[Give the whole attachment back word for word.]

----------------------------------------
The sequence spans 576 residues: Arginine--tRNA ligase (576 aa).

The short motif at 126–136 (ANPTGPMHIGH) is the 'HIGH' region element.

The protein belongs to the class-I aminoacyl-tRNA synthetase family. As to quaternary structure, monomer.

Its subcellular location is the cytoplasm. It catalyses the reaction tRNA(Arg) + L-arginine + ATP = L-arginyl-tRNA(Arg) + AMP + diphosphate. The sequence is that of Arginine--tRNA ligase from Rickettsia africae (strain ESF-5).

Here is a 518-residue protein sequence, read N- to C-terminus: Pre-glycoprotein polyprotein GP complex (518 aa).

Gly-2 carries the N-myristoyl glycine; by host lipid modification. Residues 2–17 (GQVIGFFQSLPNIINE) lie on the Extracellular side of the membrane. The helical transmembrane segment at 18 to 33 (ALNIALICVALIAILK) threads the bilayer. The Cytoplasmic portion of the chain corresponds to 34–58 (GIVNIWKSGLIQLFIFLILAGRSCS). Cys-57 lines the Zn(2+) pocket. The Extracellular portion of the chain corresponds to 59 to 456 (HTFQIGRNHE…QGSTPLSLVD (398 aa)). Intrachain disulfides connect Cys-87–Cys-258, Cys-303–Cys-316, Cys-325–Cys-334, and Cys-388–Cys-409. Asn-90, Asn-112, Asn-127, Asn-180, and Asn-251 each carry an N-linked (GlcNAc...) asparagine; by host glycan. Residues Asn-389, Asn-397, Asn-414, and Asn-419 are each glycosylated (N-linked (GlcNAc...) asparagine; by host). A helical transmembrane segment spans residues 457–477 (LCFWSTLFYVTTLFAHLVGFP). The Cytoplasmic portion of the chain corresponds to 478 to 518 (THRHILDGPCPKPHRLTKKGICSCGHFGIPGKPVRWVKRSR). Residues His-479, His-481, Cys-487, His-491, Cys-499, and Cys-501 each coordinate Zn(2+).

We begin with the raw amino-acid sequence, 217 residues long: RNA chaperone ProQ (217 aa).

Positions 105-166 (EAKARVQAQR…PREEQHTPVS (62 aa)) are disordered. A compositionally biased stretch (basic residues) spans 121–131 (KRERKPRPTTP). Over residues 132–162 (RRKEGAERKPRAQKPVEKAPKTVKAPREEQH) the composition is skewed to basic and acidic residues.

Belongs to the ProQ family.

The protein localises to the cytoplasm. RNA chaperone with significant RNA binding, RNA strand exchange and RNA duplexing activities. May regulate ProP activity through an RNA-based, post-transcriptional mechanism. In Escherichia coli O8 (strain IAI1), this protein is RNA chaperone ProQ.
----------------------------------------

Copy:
The sequence spans 576 residues: Arginine--tRNA ligase (576 aa).

The short motif at 126–136 (ANPTGPMHIGH) is the 'HIGH' region element.

The protein belongs to the class-I aminoacyl-tRNA synthetase family. As to quaternary structure, monomer.

Its subcellular location is the cytoplasm. It catalyses the reaction tRNA(Arg) + L-arginine + ATP = L-arginyl-tRNA(Arg) + AMP + diphosphate. The sequence is that of Arginine--tRNA ligase from Rickettsia africae (strain ESF-5).

Here is a 518-residue protein sequence, read N- to C-terminus: Pre-glycoprotein polyprotein GP complex (518 aa).

Gly-2 carries the N-myristoyl glycine; by host lipid modification. Residues 2–17 (GQVIGFFQSLPNIINE) lie on the Extracellular side of the membrane. The helical transmembrane segment at 18 to 33 (ALNIALICVALIAILK) threads the bilayer. The Cytoplasmic portion of the chain corresponds to 34–58 (GIVNIWKSGLIQLFIFLILAGRSCS). Cys-57 lines the Zn(2+) pocket. The Extracellular portion of the chain corresponds to 59 to 456 (HTFQIGRNHE…QGSTPLSLVD (398 aa)). Intrachain disulfides connect Cys-87–Cys-258, Cys-303–Cys-316, Cys-325–Cys-334, and Cys-388–Cys-409. Asn-90, Asn-112, Asn-127, Asn-180, and Asn-251 each carry an N-linked (GlcNAc...) asparagine; by host glycan. Residues Asn-389, Asn-397, Asn-414, and Asn-419 are each glycosylated (N-linked (GlcNAc...) asparagine; by host). A helical transmembrane segment spans residues 457–477 (LCFWSTLFYVTTLFAHLVGFP). The Cytoplasmic portion of the chain corresponds to 478 to 518 (THRHILDGPCPKPHRLTKKGICSCGHFGIPGKPVRWVKRSR). Residues His-479, His-481, Cys-487, His-491, Cys-499, and Cys-501 each coordinate Zn(2+).

We begin with the raw amino-acid sequence, 217 residues long: RNA chaperone ProQ (217 aa).

Positions 105-166 (EAKARVQAQR…PREEQHTPVS (62 aa)) are disordered. A compositionally biased stretch (basic residues) spans 121–131 (KRERKPRPTTP). Over residues 132–162 (RRKEGAERKPRAQKPVEKAPKTVKAPREEQH) the composition is skewed to basic and acidic residues.

Belongs to the ProQ family.

The protein localises to the cytoplasm. RNA chaperone with significant RNA binding, RNA strand exchange and RNA duplexing activities. May regulate ProP activity through an RNA-based, post-transcriptional mechanism. In Escherichia coli O8 (strain IAI1), this protein is RNA chaperone ProQ.